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About the Mississippi Economic Policy Center
The Mississippi Economic Policy Center is an independent, nonpartisan initiative that undertakes rigorous and timely analysis on issues that affect the economic and social well-being of working families and low-wealth Mississippians. MEPC is managed by the Enterprise Corporation of the Delta, a regional financial institution and community development intermediary dedicated to strengthening communities, building assets and improving lives in economically distressed areas across the Mid South. More information is available on-line at www.mepconline.org.
 
About the Center for Women’s Welfare
The Center for Women’s Welfare at the University of Washington School of Social Work is devoted to furthering the goal of economic justice for women and their families. The main work of the Center focuses on the development of the Self-Sufficiency Standard. The Center partners with a range of government, non-profit, women’s, children’s, and community-based groups to research and evaluate public policy related to income adequacy; create tools to assess and establish income adequacy; and to develop programs and policies that strengthen public investment in low-income women, children, and families. For more information about the Center’s programs, or work related to the Self-Sufficiency Standard, call (206) 685-5264.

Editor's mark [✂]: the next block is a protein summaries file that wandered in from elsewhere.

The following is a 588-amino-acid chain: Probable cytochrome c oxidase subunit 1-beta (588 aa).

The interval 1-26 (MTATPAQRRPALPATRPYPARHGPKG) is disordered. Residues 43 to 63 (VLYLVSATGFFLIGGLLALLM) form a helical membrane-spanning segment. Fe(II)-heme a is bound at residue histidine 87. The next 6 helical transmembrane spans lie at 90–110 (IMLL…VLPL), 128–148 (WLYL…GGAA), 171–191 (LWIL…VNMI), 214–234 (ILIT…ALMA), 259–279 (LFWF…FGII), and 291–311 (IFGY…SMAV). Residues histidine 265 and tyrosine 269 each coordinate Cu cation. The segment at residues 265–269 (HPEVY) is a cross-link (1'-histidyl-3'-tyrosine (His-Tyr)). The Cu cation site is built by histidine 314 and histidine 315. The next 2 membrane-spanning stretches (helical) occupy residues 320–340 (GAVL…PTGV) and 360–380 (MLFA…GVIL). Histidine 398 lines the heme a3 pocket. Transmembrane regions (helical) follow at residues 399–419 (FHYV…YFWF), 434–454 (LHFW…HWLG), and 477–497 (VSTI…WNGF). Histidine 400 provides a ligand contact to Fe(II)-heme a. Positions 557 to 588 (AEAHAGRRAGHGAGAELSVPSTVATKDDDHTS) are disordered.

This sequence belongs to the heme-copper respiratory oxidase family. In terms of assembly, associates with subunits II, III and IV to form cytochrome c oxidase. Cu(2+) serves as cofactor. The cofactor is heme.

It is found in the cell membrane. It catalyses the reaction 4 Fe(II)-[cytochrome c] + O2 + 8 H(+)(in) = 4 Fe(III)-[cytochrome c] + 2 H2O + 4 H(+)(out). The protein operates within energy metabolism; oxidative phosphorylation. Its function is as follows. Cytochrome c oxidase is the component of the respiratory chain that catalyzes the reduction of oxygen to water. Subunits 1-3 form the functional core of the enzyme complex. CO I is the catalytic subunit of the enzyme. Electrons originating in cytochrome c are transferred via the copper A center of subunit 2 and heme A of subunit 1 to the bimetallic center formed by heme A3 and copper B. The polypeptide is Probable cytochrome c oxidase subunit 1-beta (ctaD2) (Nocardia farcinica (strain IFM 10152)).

About the Women’s Fund of Mississippi
The Women’s Fund of Mississippi is dedicated to improving the lives of women and girls and promoting long-term social change through fundraising, strategic grantmaking, and advocacy. More information is available on-line at www.womensfundms.org.
 
About the William Winter Institute on Racial Reconciliation
The William Winter Institute for Racial Reconciliation fosters reconciliation and civic renewal wherever people suffer as a result of racial discrimination or alienation, and promotes scholarly research, study and teaching on race and the impact of race and racism.